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Consuls between the Nation and Global Capital: A Comparative History of Belgian, Italian, and U.S. Economic Diplomacy in Ottoman Salonika, 1823–1912.
This project centers on Western economic diplomacy in the Ottoman Empire during the long 19th century, an era of capitalist globalization. Most of the scholarship privileges macro-historical approaches and overemphasizes the roles of the so-called five Great Powers to the detriment of other states with which the Ottomans maintained intense economic and diplomatic relations. This project proposes a comparative micro-history of three aspiring powers whose relationships with the Ottoman Empire have rarely been studied, namely Belgium, Italy and the United States. It examines the mediating roles of their consular representatives in furthering foreign trade, finance and investments in the seaport of Salonika, the Empire's main industrial center. Calling attention to this powerful (but neglected) group of local go-betweens reveals the process of foreign capitalist penetration into the Ottoman lands to be more conflicted, contradictory and transnational than is usually surmised. Most consuls were deeply embedded in Ottoman urban society and had stakes in the banks, merchant houses and companies they advised. Microhistorical study shows that their interests were colored by conflicting allegiances across national boundaries and a concern to maintain and reinforce their local powerbases. Ignored in the literature, the study of these intermediaries, balancing on a tightrope between the nation and global capital, is crucial to complicate Euro-American interests in the Ottoman lands.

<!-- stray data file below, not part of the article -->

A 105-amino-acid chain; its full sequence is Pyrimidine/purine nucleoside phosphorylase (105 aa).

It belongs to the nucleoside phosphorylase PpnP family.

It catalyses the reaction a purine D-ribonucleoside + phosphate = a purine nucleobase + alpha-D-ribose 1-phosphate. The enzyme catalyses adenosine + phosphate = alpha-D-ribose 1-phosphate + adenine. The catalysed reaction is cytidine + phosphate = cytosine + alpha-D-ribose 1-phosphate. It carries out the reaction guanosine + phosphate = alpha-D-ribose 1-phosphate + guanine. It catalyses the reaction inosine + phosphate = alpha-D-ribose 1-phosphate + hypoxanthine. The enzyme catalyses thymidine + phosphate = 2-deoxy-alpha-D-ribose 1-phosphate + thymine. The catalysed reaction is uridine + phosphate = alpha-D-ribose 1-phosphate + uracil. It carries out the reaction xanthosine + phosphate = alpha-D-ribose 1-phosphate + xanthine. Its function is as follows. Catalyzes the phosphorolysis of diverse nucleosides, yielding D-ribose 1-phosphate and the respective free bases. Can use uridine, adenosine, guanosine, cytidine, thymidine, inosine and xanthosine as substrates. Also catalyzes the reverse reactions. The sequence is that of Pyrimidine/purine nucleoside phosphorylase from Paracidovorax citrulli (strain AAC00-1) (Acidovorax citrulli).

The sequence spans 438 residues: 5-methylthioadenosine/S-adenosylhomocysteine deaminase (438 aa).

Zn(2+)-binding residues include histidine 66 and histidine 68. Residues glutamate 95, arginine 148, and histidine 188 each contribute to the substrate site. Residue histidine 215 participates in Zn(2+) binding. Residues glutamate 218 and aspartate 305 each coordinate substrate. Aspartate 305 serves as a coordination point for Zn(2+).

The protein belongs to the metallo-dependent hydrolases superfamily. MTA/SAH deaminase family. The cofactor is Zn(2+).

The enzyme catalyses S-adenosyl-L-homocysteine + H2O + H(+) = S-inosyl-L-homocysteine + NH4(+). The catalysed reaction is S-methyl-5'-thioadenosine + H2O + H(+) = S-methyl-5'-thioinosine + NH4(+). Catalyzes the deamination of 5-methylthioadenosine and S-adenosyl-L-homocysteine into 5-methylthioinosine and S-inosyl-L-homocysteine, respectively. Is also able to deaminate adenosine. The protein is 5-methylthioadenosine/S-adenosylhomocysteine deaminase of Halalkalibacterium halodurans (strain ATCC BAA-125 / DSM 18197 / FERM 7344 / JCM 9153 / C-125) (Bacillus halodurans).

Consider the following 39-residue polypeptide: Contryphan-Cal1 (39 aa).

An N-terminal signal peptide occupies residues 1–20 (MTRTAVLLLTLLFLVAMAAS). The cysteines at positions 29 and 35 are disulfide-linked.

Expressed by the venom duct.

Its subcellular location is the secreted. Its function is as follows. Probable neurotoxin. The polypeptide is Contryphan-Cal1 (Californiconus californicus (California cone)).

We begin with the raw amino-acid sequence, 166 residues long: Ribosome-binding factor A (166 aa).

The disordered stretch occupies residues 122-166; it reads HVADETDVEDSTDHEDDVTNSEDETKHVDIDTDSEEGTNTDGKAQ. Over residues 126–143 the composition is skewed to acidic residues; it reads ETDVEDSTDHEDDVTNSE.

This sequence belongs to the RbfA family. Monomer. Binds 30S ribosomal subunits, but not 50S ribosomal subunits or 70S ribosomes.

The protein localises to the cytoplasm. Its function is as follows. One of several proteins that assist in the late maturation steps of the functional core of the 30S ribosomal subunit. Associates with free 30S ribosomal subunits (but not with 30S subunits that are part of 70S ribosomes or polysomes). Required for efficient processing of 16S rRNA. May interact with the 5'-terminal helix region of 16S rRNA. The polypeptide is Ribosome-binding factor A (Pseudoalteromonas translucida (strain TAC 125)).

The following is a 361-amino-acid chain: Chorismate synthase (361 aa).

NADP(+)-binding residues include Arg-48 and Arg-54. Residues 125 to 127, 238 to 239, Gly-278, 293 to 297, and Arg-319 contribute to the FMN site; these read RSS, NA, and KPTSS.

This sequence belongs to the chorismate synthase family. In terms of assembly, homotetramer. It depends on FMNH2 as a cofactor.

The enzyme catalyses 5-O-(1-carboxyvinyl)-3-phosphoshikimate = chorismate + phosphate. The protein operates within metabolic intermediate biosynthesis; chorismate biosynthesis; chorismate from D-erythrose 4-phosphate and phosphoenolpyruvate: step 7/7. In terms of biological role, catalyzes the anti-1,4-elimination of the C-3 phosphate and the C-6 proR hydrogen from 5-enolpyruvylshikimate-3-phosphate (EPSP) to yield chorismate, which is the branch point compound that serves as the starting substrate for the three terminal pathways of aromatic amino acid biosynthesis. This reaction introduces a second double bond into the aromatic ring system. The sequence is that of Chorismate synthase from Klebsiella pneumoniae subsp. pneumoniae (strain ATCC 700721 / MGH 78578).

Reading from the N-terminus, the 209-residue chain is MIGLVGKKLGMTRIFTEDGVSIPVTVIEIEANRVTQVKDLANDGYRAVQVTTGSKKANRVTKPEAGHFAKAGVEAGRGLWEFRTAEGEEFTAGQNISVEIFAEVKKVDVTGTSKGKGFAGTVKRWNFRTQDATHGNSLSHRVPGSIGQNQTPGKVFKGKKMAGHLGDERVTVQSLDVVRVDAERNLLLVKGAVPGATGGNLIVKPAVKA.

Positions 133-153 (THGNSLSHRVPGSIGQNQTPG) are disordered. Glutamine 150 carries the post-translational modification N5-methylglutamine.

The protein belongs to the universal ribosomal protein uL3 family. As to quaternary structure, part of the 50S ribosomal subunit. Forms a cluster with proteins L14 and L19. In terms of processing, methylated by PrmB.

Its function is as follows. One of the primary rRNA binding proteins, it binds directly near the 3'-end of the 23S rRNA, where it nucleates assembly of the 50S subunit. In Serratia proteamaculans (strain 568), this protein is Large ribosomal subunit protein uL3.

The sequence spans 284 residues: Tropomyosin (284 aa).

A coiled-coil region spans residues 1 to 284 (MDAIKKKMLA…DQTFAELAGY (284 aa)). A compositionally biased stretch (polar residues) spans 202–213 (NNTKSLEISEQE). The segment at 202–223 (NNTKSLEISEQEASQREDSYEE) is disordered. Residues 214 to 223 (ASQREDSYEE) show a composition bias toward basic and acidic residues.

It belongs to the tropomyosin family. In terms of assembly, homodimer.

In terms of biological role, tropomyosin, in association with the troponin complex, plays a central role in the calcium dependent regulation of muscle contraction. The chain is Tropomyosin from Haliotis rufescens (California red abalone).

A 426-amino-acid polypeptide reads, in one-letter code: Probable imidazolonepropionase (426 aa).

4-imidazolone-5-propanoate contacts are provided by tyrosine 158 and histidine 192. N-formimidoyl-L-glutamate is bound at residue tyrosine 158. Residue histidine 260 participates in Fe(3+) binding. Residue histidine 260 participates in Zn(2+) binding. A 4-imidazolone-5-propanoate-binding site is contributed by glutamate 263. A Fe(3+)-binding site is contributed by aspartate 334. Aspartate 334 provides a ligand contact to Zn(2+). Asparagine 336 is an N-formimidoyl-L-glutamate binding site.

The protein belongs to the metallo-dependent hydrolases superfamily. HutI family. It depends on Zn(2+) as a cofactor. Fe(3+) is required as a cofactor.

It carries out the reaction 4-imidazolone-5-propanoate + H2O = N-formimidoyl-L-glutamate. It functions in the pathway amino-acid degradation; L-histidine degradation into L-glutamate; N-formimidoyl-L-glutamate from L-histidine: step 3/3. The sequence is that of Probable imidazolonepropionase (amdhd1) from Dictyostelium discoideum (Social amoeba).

Date:1 Oct 2018 → 30 Sep 2019
Project type:Collaboration project